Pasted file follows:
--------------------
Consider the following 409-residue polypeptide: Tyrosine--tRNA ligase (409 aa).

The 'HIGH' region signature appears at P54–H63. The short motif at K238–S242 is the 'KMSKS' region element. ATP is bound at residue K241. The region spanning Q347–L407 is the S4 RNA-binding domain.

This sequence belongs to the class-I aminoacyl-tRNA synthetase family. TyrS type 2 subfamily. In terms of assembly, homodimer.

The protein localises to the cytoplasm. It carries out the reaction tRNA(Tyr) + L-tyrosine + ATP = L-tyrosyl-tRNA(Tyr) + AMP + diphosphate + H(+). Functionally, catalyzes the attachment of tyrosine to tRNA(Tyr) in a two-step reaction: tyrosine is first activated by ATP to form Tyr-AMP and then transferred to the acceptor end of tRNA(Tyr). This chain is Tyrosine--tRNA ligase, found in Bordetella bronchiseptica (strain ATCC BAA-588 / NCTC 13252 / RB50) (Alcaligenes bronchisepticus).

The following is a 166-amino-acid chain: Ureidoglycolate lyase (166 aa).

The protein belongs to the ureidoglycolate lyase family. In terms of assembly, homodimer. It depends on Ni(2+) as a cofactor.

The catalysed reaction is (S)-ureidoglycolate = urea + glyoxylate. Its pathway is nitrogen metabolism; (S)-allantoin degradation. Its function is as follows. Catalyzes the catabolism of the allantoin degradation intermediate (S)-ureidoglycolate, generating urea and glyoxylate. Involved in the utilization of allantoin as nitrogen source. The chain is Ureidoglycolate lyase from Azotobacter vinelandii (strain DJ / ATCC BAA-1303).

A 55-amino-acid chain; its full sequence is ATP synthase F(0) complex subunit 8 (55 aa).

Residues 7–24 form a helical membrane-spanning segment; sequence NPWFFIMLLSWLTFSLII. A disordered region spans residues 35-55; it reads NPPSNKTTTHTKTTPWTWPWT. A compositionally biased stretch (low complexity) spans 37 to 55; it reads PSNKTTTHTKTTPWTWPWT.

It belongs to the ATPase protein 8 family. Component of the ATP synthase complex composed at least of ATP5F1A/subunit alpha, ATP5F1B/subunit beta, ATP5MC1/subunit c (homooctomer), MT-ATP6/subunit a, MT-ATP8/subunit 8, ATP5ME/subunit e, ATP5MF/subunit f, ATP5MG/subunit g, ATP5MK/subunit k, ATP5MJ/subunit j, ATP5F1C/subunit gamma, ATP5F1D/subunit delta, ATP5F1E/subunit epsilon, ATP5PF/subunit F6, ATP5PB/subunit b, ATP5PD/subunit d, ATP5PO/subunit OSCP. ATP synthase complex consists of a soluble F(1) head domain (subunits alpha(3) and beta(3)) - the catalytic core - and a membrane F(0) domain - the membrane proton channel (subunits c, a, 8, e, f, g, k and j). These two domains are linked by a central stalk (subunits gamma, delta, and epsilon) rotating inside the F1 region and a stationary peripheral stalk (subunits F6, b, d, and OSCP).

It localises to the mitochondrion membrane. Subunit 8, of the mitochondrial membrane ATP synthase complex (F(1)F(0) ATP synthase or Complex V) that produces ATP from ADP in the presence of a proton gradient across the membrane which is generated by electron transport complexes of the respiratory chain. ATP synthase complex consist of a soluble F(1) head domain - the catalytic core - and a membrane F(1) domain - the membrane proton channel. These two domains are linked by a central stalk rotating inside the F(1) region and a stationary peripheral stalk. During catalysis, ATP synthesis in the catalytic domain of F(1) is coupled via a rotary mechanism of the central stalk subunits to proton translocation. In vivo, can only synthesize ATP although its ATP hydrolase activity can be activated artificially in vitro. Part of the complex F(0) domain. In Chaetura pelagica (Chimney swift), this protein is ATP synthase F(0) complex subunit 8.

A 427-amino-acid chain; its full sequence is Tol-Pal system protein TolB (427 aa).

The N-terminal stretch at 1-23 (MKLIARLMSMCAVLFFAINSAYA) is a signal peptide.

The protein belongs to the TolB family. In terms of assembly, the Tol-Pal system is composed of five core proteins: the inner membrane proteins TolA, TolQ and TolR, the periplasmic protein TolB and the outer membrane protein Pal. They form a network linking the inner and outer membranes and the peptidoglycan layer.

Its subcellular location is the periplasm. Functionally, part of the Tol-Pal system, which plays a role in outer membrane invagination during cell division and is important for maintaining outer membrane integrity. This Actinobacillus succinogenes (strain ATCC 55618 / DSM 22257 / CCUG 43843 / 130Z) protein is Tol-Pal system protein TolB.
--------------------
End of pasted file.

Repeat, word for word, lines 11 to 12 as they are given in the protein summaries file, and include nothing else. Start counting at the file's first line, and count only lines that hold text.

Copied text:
It localises to the mitochondrion membrane. Subunit 8, of the mitochondrial membrane ATP synthase complex (F(1)F(0) ATP synthase or Complex V) that produces ATP from ADP in the presence of a proton gradient across the membrane which is generated by electron transport complexes of the respiratory chain. ATP synthase complex consist of a soluble F(1) head domain - the catalytic core - and a membrane F(1) domain - the membrane proton channel. These two domains are linked by a central stalk rotating inside the F(1) region and a stationary peripheral stalk. During catalysis, ATP synthesis in the catalytic domain of F(1) is coupled via a rotary mechanism of the central stalk subunits to proton translocation. In vivo, can only synthesize ATP although its ATP hydrolase activity can be activated artificially in vitro. Part of the complex F(0) domain. In Chaetura pelagica (Chimney swift), this protein is ATP synthase F(0) complex subunit 8.

A 427-amino-acid chain; its full sequence is Tol-Pal system protein TolB (427 aa).